Cloud computing maybe another bubble

After quite a tear, companies that put the term "cloud computing" in their official description have started to come under the same scrutiny as those that added to their names during the great technology bubble of the late 1990s. The cloud burst on this space after an earnings warning by smaller player Equinix earlier this month.

A less volatile and cheaper way to play the space may be EMC Corp., according to various analysts and investors. EMC was of the few companies, especially in the tech space, to rise today after reporting profit margins that blew by street estimates and raising its revenue and earnings forecast for the current quarter.

"EMC represents one of the cheapest and cleanest ways to gain exposure to cloud infrastructure," said Brian Marshall, a Gleacher & Co analyst, who has a forward price-earnings ratio of 15 on the shares.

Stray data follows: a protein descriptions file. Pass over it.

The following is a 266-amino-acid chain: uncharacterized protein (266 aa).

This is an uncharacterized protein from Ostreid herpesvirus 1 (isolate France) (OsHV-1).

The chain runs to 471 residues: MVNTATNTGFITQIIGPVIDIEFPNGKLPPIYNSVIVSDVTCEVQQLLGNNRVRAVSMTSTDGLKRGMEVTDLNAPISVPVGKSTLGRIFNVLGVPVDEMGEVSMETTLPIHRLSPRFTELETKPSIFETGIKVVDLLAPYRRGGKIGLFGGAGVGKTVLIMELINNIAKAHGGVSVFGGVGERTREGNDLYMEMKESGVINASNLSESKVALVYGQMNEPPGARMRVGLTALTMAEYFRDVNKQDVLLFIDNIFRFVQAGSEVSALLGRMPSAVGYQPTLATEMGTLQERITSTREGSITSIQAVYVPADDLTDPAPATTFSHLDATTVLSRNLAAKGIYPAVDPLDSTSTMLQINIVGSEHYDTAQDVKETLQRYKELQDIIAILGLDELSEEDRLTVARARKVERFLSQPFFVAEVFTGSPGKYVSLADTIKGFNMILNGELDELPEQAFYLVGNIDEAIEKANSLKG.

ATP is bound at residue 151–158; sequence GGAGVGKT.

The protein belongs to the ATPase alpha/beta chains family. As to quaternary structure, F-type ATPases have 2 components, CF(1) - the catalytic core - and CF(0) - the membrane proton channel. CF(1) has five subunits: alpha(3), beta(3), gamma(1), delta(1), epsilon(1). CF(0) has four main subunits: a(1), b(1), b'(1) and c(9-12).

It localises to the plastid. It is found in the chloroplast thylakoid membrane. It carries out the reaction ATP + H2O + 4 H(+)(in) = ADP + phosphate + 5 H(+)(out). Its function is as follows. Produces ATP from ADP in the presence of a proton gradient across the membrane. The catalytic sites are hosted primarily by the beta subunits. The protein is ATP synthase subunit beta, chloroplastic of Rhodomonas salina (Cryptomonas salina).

EMC is the well-known leader in the data storage space, the back office of cloud computing and the more commoditized part of the business deserving of a lower valuation. What you may not know is that it still owns 80 percent of its former unit VMware, the middle man of the cloud space between the desktop and the data center that makes sure a company’s servers are running at their highest capacity.

Two interesting finds by analysts: 1. Marshall points out that VMware owns 100 percent of the virtualization market for the Fortune 100. 2. FBR analyst Daniel Ives points out that unlike most spin-offs, EMC is actually now buying back more shares of the company it spun out to investors in 2007. EMC used almost $1 billion of its $10.5 billion cash hoard last quarter to buy back VMware shares notes Ives.

"What makes EMC more attractive than pure cloud plays however, is the stability of their storage business, which shows no signs of slowing down," said Simon Baker, CEO of Baker Avenue Asset Management. "Valuation is also attractive vs. its peer group with our estimate of fair value in the mid-twenties."

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John Melloy is the Executive Producer of Fast Money. Before joining CNBC, he was an editor for Bloomberg News, overseeing the U.S. Stock Market coverage team

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